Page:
2014 Spring Semester, Navajo Technical University’s School of Graduate Studies & Research begins a Master of Arts degree in Diné Culture, Language & Leadership. The total graduate credit hours are 39. A bachelor degree is required prior to admission and other documentations, i.e., Certificate of Indian Blood (CIB) for tribal eligibility, three letters of recommendation, a 500-word essay and so forth.
All of the classes are face-to-face and are on-site at the University located in Crownpoint. The chance of offering on-line classes is slim to none due to the necessity of using Navajo language. Most of the classes are held during day-time with exception of one or two offered in the evening. It is a full-semester program and can be completed in two-year time period, providing you attend one or both summer(s).
Currently, there are no institutions anywhere in the United States that offers a Master of Arts degree in Diné Culture, Language and Leadership. There is a strong need to provide such a degree at this time for Navajo people and others interested in its culture, since the Navajo Nation is in the process of experiencing a dying language. The lost will undermine every aspect of its culture. This new degree program will be Navajo Technical University’s contribution to retention, preservation, revitalization and continuation of Navajo culture and language. Graduates will be able to teach the culture and/or language to their kin, in their communities, at educational facilities, place of employment or at various gathering of Navajo people. It further will assist in the refinement of Navajo leadership through the use of traditional cultural knowledge, its philosophy and language in this program.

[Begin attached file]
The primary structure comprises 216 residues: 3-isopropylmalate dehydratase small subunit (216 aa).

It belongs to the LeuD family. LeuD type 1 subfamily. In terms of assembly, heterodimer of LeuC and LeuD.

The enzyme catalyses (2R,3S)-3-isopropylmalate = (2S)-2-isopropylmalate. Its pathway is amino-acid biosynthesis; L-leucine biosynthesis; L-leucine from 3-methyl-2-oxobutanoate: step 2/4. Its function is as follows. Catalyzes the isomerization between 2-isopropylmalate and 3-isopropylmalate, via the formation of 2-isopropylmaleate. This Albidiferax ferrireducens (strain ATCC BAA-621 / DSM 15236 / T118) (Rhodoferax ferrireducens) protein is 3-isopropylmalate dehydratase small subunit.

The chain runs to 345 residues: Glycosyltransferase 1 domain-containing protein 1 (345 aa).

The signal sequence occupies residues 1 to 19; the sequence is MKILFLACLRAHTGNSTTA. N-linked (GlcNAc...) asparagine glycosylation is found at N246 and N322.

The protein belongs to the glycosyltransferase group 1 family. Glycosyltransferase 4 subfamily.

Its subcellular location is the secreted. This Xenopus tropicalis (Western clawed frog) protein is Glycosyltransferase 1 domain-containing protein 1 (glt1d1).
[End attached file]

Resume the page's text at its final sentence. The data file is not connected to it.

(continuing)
The M.A. degree needs to be part of a requirement by Navajo tribal government for all employees in leadership positions to be conversant in the Navajo language. Fewer and fewer people are eligible to work for the Navajo Nation because of this requirement. At this time, this is not strictly enforced by the Nation and has converted to English language as its main means of communication which has distanced traditionalists from their own tribal government.
Since the Navajo Nation is one of the poorest areas in the United States, tribal and other government jobs are often the only jobs available to those Navajo who want to continue to live on the Reservation. In addition, the Chief Manuelito scholarships available to high school students who want to pursue baccalaureate degree require their high school facility with Navajo language and a high degree of Navajo cultural knowledge.
Dr. Paul Platero, Professor of Linguistics and Navajo Language / Department Chair for School of Diné and Law Studies
Ph.D., Linguistics, Massachusetts Institute of Technology
M.S., Linguistics, Massachusetts Institute of Technology